The only other thing I can say about this outline is that it only gives a glimpse of characterization, which is a big challenge for me (more on that later). What it does map out, however, is character motivation, which helps the plot along by pitting characters against one another in every scene. Without establishing motivation, I'd be left with a plot that doesn't move smoothly or naturally, which would then affect everything else in the story--including pacing and dialogue.

So in conclusion, outlining is my way of saving myself precious time and effort in writing my books. I'm not saying it's for everyone--if you've succeeded in writing without an outline, that's great!--but if you're like me and you've found that pantsing gets you nowhere, why not try it out for yourself? At the very least, it can help you map things out for certain, and you can make it to "happily ever after" without the angst. And really, who doesn't want that?

Monday, September 19, 2016

MIBF and Beyond: Books, Books, and More Books

This is what my to-be-read pile looked like before this year's Manila International Book Fair:


Of these books, I've only finished How to Be Single; it was alright, but I don't think I'm cut out to read unromantic chick lit about neurotic single New Yorkers anymore. The Eliza Victoria was a recommendation that I've been meaning to purchase and read since forever, and so is Smaller and Smaller Circles. As for Stephanie Perkins, I've already purchased Lola and the Boy Next Door and Isla and the Happily Ever After, so I'm already anticipating some marathon reading for those three books.

(I also bought It Ends With Us by Colleen Hoover, but after a few chapters I couldn't take the intensity. That one, I'm giving to my mom to read first so I can come back to it when the time's right.)

Anyway, let's talk about the MIBF! Last year I was there as an author, so I didn't have time to browse the shelves and buy anything for myself. This year, I had some time to kill before the #AllTheFeels live reading in the afternoon, so I decided to go around.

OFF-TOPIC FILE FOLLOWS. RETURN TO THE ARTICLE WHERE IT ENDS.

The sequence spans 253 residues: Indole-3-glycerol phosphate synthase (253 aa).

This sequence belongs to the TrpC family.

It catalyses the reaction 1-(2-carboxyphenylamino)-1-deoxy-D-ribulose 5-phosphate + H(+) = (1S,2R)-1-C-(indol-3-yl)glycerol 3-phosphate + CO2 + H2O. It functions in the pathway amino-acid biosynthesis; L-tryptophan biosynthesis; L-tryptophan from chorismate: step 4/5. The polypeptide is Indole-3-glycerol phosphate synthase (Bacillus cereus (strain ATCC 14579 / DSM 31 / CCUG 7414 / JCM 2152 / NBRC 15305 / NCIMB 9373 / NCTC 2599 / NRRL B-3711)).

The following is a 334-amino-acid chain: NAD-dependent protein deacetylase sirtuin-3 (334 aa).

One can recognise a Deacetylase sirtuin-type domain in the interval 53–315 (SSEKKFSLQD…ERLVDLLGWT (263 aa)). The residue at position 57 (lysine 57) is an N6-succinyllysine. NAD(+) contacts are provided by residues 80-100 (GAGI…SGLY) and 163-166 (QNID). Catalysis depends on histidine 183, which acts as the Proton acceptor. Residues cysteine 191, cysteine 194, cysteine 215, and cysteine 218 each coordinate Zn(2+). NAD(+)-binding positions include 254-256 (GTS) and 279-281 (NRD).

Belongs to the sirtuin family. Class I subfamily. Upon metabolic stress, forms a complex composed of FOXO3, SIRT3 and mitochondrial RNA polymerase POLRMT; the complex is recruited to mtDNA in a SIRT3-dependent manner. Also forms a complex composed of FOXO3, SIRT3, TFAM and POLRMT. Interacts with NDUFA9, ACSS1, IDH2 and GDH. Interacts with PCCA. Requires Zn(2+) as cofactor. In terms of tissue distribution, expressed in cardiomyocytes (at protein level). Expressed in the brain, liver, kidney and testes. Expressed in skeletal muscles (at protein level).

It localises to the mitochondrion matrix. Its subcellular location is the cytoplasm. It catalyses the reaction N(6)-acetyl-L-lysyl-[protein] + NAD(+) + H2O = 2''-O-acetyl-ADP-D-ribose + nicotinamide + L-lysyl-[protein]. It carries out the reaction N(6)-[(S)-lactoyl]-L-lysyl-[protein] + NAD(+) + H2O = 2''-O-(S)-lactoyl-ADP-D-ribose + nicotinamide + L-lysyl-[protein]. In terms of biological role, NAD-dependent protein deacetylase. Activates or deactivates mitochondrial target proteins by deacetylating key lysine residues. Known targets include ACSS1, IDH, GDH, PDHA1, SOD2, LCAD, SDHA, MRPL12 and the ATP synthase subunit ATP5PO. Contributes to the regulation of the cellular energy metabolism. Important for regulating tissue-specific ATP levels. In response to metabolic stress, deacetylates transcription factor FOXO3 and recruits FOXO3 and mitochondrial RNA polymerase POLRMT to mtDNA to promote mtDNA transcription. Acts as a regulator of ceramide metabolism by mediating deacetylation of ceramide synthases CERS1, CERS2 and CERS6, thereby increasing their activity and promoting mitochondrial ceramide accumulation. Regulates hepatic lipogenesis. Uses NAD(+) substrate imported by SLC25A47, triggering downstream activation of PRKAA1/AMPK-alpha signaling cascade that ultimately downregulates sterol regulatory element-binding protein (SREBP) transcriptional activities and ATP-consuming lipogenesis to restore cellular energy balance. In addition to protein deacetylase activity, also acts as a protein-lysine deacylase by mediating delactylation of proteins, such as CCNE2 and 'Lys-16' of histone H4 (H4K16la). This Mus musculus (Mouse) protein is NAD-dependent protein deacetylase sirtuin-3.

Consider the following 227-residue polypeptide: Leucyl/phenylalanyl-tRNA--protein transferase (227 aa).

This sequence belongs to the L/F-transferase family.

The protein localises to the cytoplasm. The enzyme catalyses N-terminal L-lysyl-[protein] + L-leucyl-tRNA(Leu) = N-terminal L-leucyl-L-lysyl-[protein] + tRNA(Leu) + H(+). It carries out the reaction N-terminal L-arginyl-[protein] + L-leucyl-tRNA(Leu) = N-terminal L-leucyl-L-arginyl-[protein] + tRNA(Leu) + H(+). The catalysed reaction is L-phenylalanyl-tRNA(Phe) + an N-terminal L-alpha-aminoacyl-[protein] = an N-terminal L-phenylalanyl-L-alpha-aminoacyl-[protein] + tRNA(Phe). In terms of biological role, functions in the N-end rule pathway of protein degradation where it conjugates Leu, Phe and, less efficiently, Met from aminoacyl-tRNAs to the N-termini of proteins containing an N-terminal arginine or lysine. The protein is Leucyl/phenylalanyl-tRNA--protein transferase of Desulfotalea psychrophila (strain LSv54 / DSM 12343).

The view from this year's Visprint/Meganon booth. Save The Cake was still on the shelves, but I didn't get to sign them. Sorry!


Unfortunately, my phone died right before #AllTheFeels started, so I wasn't able to take pictures of the readings (shout out to Migs, Grae, Gio, and Gab, and all the featured authors) so you would have to rely on the #romanceclass social media accounts for that. But trust me when I say that everyone was into the intense feels brought on by hearing our favorite books being brought to life by talented actors, and I think we made more than our fair share of sales after the event. Yay #romanceclass!

(And for those of you who missed it, there will be #FeelsFest on October 22 at Glorietta 5. Will keep you posted on the exact times, because you won't want to miss it!) 

Going back to the book shopping, I went to Fully Booked because I knew I could snag a copy of The Little Prince on their shelves--and sure enough, they still had it in stock, along with several different editions. (There's an anniversary edition, a pop-up edition, and oh my gosh just let me get my copy I haven't read it yet--you get the picture.) Anyway, books were 20% off during the fair, so it wasn't hard to get The Little Prince for a little over P200. Then I kept seeing books, books, and more books everywhere...and when it came for me to stand in line (which I did for almost an hour) I ended up grabbing more books as I passed by the shelves. Here's what I ended up with: 


Of these books, I already read The Little Prince and The One Thing, which I read in succession because I didn't expect The Little Prince to be so heavy. (But it's a lovely book! I'm glad that I read it, and I'm glad that you liked this book too.) So here's a run-through of why I bought the other books:

- The Happiness Project, by Gretchen Rubin. My sister has read this book, and she has recommended it to me. I read the first few chapters of this one at Cool Beans (my usual Maginhawa haunt) and I liked it, so I decided to take this home with me.

- The Hidden Staircase, by Carolyn Keene: I bought this for the same reason that I bought Smaller and Smaller Circles -- it's a way for me to keep in touch with the side of me that has always wanted to write mysteries. I just haven't decided on how I'm going to approach the genre (cozy mystery? romantic suspense? YA/NA/contemporary?) so I thought I'd give it a try anyway.

- Creativity, by Mihaly Csikszentmihalyi (damn spell check). Flow was one of the books that was recommended by Austin Kleon in Steal Like an Artist, but I didn't find that one on the shelves. And since I've already read Elizabeth Gilbert's Big Magic several times, I thought I'd read a new take on the topic of creativity. Can't wait to sink my teeth into this one.

- To Kill a Mockingbird, by Harper Lee. My goal is to finish this book before the decade is over, since I have always failed to finish it whenever I borrowed this one from the Hawaii State Library. It's a toss-up between reading this and giving it to my mom for safekeeping, but more than likely I'll pick it up soon.

But wait, there's more!